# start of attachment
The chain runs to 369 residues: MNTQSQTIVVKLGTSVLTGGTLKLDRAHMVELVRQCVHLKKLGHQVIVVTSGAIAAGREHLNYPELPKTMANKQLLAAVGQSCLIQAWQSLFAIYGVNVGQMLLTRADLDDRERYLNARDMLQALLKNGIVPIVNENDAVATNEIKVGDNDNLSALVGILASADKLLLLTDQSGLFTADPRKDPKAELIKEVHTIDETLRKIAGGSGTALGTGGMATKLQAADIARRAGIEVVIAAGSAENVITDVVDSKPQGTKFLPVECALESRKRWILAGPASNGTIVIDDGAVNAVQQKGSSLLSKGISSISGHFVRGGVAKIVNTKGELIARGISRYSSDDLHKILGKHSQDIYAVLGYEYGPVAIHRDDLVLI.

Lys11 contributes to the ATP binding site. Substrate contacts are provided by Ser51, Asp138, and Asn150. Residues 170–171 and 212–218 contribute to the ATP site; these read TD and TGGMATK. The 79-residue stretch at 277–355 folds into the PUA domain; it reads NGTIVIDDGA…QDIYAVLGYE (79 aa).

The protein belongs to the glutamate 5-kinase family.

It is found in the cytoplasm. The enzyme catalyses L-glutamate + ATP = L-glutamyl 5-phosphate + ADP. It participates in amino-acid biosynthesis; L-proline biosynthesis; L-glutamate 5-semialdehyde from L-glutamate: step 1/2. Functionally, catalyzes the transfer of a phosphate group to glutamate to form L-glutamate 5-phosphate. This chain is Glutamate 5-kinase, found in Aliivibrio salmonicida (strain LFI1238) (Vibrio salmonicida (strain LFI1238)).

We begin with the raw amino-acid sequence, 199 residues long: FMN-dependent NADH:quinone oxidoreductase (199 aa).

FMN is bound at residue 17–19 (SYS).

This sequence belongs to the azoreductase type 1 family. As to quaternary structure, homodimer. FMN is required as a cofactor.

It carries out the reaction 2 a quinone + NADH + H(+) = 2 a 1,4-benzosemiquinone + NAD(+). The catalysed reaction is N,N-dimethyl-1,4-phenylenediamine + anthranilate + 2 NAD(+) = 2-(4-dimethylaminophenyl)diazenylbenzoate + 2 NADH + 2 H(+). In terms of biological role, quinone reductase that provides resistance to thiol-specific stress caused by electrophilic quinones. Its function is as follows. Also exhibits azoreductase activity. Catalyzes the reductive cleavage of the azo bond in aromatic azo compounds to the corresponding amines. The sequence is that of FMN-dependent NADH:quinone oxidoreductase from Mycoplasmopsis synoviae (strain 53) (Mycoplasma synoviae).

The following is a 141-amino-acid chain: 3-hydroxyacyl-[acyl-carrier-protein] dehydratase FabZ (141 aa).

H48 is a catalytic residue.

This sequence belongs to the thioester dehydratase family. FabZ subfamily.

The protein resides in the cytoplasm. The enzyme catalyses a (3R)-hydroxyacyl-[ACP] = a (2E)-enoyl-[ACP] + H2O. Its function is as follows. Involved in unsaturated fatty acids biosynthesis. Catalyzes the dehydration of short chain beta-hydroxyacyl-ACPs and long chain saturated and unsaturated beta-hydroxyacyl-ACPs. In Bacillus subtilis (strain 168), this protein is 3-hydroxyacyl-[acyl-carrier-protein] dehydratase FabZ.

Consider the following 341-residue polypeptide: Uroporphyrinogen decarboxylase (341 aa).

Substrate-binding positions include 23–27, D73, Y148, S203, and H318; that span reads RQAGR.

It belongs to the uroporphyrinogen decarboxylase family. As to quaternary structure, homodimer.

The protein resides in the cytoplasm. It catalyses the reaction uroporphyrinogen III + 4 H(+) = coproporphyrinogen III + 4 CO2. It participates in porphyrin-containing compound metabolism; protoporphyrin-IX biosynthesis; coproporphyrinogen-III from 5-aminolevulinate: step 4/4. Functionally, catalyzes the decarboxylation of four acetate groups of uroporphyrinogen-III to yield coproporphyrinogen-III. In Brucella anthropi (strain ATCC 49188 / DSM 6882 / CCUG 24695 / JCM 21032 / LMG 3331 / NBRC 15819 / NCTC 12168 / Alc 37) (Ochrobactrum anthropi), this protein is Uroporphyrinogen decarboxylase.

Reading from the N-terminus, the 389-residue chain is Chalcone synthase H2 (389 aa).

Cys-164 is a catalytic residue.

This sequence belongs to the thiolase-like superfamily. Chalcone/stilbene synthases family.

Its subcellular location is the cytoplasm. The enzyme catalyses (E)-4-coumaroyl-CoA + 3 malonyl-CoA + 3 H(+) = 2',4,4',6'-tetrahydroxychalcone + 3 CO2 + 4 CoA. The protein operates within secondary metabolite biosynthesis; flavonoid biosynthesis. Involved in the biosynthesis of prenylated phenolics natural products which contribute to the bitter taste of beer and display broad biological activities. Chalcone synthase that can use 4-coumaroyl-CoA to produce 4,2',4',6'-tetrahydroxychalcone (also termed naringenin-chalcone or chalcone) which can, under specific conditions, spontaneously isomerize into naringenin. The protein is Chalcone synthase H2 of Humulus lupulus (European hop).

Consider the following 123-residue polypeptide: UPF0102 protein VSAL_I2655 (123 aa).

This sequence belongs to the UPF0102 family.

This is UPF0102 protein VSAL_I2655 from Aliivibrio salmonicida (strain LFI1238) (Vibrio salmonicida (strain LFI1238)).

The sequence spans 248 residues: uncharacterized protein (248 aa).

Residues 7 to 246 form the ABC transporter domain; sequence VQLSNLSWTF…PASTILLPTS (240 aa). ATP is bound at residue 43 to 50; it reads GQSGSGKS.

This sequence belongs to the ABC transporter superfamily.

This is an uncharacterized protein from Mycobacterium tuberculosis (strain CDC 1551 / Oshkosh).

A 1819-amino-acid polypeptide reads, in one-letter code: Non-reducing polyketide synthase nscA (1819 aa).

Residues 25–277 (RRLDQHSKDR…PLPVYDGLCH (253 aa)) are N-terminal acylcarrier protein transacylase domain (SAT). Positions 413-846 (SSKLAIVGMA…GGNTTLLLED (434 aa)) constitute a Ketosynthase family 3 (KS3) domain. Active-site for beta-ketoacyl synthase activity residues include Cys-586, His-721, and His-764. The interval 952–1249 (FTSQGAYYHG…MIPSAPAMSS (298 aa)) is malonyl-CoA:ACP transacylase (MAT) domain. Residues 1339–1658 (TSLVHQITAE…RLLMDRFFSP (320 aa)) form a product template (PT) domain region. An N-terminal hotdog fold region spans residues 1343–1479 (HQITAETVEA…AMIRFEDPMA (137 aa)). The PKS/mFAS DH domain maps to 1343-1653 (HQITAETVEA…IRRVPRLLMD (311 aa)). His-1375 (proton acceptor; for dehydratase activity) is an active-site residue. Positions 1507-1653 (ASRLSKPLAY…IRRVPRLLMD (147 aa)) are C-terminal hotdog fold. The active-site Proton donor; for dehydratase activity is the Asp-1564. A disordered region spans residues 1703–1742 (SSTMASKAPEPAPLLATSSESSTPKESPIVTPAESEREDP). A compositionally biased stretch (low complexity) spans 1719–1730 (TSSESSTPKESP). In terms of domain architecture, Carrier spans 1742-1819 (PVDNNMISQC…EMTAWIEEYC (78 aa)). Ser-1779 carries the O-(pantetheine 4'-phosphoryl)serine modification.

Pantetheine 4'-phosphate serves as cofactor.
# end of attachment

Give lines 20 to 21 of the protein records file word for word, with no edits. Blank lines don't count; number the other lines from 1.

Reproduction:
Its subcellular location is the cytoplasm. The enzyme catalyses (E)-4-coumaroyl-CoA + 3 malonyl-CoA + 3 H(+) = 2',4,4',6'-tetrahydroxychalcone + 3 CO2 + 4 CoA. The protein operates within secondary metabolite biosynthesis; flavonoid biosynthesis. Involved in the biosynthesis of prenylated phenolics natural products which contribute to the bitter taste of beer and display broad biological activities. Chalcone synthase that can use 4-coumaroyl-CoA to produce 4,2',4',6'-tetrahydroxychalcone (also termed naringenin-chalcone or chalcone) which can, under specific conditions, spontaneously isomerize into naringenin. The protein is Chalcone synthase H2 of Humulus lupulus (European hop).

Consider the following 123-residue polypeptide: UPF0102 protein VSAL_I2655 (123 aa).